An exciting discovery by ESA's Herschel Space Observatory reveals a young sun-like star shooting jets of water into space at a speed of 124,000 miles per hour.
This suggests that such protostar sprinklers may be encouraging the growth of other stars by distributing vast quantities of water and possibly seeding life in other places.
If we picture these jets as giant hoses and the water droplets as bullets, the amount shooting out equals a hundred million times the water flowing through the Amazon River every second, the National Geographic quotes Lars Kristensen, a postdoctoral astronomer at Leiden University in the Netherlands stating.
Located about 750 light years from the Earth surface in the northern constellation Perseus, the protostar was seen spewing jets of water from both its poles. Researchers at the Herschel Space Observatory used IR instruments to scan through the clouds where they detected light signatures of both hydrogen and oxygen atoms around the star surface.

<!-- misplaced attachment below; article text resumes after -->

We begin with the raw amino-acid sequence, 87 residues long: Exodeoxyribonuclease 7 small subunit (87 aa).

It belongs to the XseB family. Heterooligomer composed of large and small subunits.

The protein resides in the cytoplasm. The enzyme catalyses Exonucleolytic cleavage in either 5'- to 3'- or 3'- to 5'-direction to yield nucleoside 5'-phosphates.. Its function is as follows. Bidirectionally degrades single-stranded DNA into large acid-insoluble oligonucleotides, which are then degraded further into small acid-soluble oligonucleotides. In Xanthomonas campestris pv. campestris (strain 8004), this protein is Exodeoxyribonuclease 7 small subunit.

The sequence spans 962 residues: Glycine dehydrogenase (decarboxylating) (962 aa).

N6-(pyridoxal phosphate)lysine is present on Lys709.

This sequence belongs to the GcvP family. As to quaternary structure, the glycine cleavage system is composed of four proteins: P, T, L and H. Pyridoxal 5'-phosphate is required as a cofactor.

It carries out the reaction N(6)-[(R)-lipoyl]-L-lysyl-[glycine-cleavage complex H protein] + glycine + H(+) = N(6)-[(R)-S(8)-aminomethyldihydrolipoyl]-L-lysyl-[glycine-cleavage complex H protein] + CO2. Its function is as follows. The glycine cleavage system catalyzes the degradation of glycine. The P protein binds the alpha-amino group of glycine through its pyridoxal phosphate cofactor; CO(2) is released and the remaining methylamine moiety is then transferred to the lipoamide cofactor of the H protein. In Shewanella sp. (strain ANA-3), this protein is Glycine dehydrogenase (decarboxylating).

The National Geographic mentions that after tracing the routes of the detected atoms, they concluded that water forms on the star, where temperatures are a few thousand degrees Celsius. But once the droplets enter the outward-spewing jets of gas, 180,000-degree-Fahrenheit (100,000-degree-Celsius) temperatures blast the water back into gaseous form.
The new findings have helped in the better understanding of the earliest stages of the life of the sun and furthermore provided vital details about how such sprinklers enrich the interstellar medium to facilitate growth of other stars.